Tuberculosis stands as one of the leading causes of death among young people across the world. Modeling studies suggest that in over 96% of the deadly cases involving children younger than 15 years old, the infected child did not receive treatment.
Two new evidence-based algorithms for diagnosing pediatric tuberculosis could help reverse this trend.
Yale School of Public Health scientists led the team that developed algorithm-based scoring systems that health care workers can use to inform their decisions when diagnosing the disease, which is often difficult to identify in under-resourced clinics. The Yale team, in collaboration with a global network of scientists, looked at data from more than 4,000 children with TB from across the world and, through statistical analysis, developed what they say are the most robust algorithms yet for pediatric tuberculosis.
As a result of the team’s analysis, the World Health Organization now recommends the use of algorithms in its latest consolidated guidelines for treating the disease. The WHO is also encouraging the use of the Yale-led research team’s algorithms.
“It’s a lot of pressure for these health care workers to consider vague symptoms and make a diagnosis for TB, which might partly explain why we have gaps in treating TB in young children,” said Kenneth Gunasekera, a Yale M.D.-Ph.D. student who was first author on the study. “Our work was motivated by this issue. We wanted to support health care workers operating in resource-limited settings to make treatment decisions for TB that are evidence-based.”
The findings appear in The Lancet Child & Adolescent Health. Algorithms are not new to pediatric tuberculosis. Other scientists have created similar algorithms to enhance disease diagnosis, but Gunasekera explained that those algorithms have largely relied on expert opinion, rather than a rigorous interpretation of data. Also, some of the algorithms that have been based on evidence were built using data from a relatively small sample size, which can limit their generalizability, Gunasekera said. Gunasekera’s team combined data from 4,718 children from 13 studies and 12 countries, with the help of recommendations from a group of WHO-identified experts, in an effort to develop sturdier scoring systems.
The researchers built two algorithms depending on the ability of health care workers to obtain chest x-rays for their patients. In both algorithms, patients receive a set number of points for their presenting symptoms and other details, which workers then add up to receive the recommendation. If the score is above 10, on average, 85% of those children with TB will be diagnosed correctly. (Patients can also score above a 10 if they were known to be exposed to tuberculosis notwithstanding other symptoms.)
“Now we have a tool that is evidence-based and pragmatic in that it’s easy for a health care worker to implement this score,” Gunasekera said. The team hopes the new tool will result in more children receiving timely treatment for TB.
But, the researchers warn, there are some limitations to their scoring systems. Most importantly, the team could not formally test the algorithms before their paper published. However, studies will soon be underway to evaluate the algorithms’ real-world ability to identify tuberculosis. And even though drawing from multiple studies can help improve statistical analysis and create more robust data sets, varying inclusion criteria, and study definitions could lead to slightly skewed data. Finally, since tuberculosis is already difficult to diagnose, some incorrect conclusions “might occur,” the authors wrote in their study. More research into pediatric tuberculosis would undoubtedly help refine the new algorithms, as would additional data and better diagnostic tools.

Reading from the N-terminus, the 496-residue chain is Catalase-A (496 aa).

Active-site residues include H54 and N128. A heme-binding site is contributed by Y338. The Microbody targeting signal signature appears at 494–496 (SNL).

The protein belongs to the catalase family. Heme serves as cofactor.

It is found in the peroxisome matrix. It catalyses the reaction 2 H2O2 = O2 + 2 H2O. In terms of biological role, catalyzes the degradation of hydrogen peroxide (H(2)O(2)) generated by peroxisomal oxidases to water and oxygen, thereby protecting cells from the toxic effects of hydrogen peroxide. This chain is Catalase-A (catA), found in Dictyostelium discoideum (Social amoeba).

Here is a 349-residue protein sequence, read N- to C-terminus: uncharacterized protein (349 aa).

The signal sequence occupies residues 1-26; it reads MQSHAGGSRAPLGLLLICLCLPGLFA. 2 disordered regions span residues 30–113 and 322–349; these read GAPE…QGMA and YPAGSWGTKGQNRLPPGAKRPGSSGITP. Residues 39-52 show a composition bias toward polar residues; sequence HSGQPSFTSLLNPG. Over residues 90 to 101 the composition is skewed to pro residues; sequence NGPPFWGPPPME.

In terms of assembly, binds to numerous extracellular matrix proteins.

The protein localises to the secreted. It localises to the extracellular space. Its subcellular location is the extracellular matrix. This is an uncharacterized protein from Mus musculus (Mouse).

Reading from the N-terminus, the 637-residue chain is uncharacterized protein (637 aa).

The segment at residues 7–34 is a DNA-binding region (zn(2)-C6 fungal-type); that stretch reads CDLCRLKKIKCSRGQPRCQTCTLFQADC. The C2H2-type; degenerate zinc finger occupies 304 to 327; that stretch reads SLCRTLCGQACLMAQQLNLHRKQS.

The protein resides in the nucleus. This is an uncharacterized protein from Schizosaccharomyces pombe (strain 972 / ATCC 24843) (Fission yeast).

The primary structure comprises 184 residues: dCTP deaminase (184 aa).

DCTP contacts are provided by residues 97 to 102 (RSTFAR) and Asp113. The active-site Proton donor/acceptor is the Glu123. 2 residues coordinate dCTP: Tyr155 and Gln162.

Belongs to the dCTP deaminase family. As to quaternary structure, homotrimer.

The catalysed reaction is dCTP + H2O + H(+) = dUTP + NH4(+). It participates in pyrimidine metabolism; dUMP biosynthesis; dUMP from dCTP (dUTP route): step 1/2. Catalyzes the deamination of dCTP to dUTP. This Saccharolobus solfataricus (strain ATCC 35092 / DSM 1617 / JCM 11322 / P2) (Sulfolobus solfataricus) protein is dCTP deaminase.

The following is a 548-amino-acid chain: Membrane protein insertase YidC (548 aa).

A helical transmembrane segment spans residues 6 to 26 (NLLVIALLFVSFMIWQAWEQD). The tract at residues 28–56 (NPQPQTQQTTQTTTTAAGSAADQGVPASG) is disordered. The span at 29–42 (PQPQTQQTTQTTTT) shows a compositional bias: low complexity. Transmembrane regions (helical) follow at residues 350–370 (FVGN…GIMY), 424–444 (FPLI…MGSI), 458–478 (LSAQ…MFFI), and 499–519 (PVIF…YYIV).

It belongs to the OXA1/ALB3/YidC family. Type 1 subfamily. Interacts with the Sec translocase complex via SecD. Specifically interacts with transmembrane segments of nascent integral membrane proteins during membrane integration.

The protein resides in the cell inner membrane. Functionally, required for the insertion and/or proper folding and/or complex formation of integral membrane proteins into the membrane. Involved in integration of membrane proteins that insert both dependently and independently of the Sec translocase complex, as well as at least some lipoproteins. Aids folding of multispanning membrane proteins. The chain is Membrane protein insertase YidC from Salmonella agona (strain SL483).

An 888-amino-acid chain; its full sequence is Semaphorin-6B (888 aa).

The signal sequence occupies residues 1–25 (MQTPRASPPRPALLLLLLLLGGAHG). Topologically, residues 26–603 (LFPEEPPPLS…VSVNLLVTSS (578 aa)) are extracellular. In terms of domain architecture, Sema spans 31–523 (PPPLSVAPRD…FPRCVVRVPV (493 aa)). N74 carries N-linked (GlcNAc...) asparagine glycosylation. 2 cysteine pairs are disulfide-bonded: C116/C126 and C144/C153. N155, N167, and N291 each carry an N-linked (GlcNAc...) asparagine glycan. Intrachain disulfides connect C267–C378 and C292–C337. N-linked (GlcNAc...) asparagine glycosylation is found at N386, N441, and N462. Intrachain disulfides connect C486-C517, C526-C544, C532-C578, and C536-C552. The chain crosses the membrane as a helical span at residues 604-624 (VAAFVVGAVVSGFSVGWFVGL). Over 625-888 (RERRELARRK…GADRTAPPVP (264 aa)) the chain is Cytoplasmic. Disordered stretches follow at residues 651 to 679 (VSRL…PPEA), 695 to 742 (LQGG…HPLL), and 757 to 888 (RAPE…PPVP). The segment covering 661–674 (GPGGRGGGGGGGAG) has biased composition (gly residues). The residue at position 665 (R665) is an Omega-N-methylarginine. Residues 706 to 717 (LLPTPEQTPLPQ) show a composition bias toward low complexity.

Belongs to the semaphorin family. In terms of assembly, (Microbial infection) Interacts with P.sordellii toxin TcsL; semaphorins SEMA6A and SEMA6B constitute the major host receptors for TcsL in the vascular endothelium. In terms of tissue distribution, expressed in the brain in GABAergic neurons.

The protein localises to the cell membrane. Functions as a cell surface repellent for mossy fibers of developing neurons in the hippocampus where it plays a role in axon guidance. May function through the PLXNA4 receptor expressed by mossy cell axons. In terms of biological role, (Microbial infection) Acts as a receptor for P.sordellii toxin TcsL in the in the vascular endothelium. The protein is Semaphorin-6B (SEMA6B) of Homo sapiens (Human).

Still, Gunasekera explained, the fact that the WHO conditionally recommended the use of algorithms in assisting with pediatric tuberculosis diagnosis and encouraged the Yale-led team’s new algorithms for use in the field stands as a powerful encouragement for future research.
“I’m really looking forward to seeing the results of the prospective evaluation of these algorithms, when others are actually going to use them in a study setting to aid in treatment decision-making for children being investigated for TB,” he said. “We built the algorithms based on evidence, but it will be exciting to see how well they will actually perform.”
The research carries a personal resonance for Gunasekera, who is in the last year of his M.D.-Ph.D. program at Yale and hopes to work in pediatrics after graduation. The project emerged from valuable mentorship with leaders at YSPH and beyond, he said.
“Through this work, I got to work closely with some of the leaders in the pediatric TB field, and it was honestly such a delight to be working with so many of the people whose papers I had been reading,” he said. “Now, the people whom I had idolized were people I was working with as colleagues. It was really an amazing opportunity and experience for me while trying to tackle this important problem in childhood TB and global public health.”
Gunasekera worked with dozens of other researchers on the study, including YSPH Professor of Epidemiology (Microbial Diseases) Dr. Ted Cohen, MD, and Dr. James A. Seddon, a reader in global child health at Imperial College London and a consultant in pediatric infectious diseases at London’s St. Mary’s Hospital. The study was supported by the WHO Global Tuberculosis Programme and the Eunice Kennedy Shriver National Institute of Child Health and Human Development of the US National Institutes of Health.